Trump to release Mideast peace plan, meet with Israeli leaders
Netanyahu and Israeli President Reuven Rivlin. Photo: Amir Levy/Getty Images
Israel's embattled Prime Minister Benjamin Netanyahu and opposition leader Benny Gantz have been invited to the White House next week for discussions on President Trump's long-promised Mideast peace plan, Israeli sources say.
Driving the news: Trump said on a flight to Florida Thursday that he's "probably" going to release his Mideast plan "a little bit prior" to the meeting on Jan. 28. The meeting is set for the same time as a planned vote in the Knesset over Netanyahu's bid for immunity from prosecution on corruption charges.
- The timing also comes amid Trump's impeachment trial in the Senate and days before his scheduled Feb. 4 State of the Union address.
- A meeting now on Mideast peace could give both Netanyahu and Trump ammunition to argue they are trying to accomplish meaningful work even as they are under fire politically.
Of note: Trump added that he's spoken to the the Palestinians "briefly," adding, "They have a lot of incentive to do it. I’m sure they maybe will react negatively at first but it’s actually very positive for them."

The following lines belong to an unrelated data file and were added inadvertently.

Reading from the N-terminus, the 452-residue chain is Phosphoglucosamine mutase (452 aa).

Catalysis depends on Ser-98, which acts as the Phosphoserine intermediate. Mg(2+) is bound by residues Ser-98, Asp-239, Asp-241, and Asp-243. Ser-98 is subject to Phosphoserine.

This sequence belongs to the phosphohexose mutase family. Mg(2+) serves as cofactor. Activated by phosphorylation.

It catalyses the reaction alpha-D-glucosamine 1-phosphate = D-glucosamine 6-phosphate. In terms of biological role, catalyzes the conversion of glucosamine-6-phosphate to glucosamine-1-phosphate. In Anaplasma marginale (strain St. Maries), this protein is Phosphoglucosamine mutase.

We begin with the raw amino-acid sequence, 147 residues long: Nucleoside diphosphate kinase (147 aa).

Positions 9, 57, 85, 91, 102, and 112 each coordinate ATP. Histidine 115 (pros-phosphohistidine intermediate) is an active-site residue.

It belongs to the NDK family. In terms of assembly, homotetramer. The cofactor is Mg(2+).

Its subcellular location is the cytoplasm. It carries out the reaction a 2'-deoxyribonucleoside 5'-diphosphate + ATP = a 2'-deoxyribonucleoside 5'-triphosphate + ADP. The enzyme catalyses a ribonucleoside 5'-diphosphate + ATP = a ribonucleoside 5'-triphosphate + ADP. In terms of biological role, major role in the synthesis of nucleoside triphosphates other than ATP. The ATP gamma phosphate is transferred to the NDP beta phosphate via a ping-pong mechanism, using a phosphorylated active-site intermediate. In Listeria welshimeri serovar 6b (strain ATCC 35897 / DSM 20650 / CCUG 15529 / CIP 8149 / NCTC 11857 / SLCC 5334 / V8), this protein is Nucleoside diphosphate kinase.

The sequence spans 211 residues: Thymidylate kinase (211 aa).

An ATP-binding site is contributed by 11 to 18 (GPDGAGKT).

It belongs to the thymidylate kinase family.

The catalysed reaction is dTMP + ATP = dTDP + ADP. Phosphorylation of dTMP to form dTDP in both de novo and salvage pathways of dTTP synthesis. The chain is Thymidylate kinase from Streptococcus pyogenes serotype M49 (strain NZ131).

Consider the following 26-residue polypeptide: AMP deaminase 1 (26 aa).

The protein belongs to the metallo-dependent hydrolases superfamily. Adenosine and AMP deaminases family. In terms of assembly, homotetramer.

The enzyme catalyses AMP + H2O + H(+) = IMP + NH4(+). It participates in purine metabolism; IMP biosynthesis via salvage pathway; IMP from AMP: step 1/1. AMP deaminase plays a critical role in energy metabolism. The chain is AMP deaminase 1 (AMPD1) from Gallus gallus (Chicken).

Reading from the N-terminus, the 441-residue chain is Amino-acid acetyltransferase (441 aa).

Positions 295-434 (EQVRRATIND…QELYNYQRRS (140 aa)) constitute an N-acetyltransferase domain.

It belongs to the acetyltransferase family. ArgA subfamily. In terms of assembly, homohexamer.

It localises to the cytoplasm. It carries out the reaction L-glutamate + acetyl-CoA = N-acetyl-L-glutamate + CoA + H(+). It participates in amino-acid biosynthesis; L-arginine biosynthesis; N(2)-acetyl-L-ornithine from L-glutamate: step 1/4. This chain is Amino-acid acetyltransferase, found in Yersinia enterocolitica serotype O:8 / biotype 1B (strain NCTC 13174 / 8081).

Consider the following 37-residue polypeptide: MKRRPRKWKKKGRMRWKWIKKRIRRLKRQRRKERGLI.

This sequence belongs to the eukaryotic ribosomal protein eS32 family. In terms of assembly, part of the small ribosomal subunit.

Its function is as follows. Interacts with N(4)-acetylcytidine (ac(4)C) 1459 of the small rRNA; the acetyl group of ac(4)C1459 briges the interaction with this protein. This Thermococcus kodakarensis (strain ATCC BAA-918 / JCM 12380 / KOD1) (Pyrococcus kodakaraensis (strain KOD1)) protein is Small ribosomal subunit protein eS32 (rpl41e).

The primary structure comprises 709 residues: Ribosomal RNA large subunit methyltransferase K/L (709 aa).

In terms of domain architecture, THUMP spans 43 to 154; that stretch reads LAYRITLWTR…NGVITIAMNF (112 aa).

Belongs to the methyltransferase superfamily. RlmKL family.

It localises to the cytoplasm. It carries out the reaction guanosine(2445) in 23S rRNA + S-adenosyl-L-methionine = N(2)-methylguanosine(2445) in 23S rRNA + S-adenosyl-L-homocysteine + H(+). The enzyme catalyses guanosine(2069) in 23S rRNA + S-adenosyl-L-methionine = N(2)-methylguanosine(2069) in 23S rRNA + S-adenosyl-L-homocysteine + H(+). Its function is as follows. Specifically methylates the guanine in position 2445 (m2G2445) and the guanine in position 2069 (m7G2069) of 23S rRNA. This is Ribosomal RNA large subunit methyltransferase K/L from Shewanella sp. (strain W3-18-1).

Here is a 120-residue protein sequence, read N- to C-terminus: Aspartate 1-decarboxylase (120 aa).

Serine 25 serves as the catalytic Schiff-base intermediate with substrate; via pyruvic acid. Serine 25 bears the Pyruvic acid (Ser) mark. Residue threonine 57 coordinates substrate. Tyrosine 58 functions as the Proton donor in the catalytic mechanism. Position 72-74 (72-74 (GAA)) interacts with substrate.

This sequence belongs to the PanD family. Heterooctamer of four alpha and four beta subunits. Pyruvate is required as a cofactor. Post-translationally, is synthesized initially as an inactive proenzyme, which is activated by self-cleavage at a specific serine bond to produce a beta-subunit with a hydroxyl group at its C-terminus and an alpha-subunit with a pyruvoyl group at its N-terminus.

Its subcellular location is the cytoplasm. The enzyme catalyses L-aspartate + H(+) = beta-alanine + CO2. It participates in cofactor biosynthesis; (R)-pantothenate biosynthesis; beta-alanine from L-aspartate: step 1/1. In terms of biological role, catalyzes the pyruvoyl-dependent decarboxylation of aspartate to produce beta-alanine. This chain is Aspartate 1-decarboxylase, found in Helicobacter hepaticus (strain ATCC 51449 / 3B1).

Why it matters: The Trump administration has been considering releasing its plan ahead of Israel's March 2 elections, a controversial proposition because it could sway the election results.
- The release of the peace plan was postponed twice in the lead-up to Israeli elections, with the White House saying it did not want to interfere with Israel's political process.
Details: Vice President Mike Pence announced the joint visit following a meeting with Netanyahu at the U.S. embassy in Jerusalem. He said Trump invited Netanyahu to the White House meeting, and that at Netanyahu's recommendation, he invited Gantz to the White House too.
- Pence, traveling in Israel, has met with Blue and White party leader Gantz to discuss the issue as well. Gantz and Netanyahu declined to comment.
- Jordan's King Abdullah II recently expressed hope that a plan could allow the international community to see "the glass half full," though previously he and other Jordanian officials were wary of the White House presenting it.
Editor's note: This story has been updated with Trump's comments.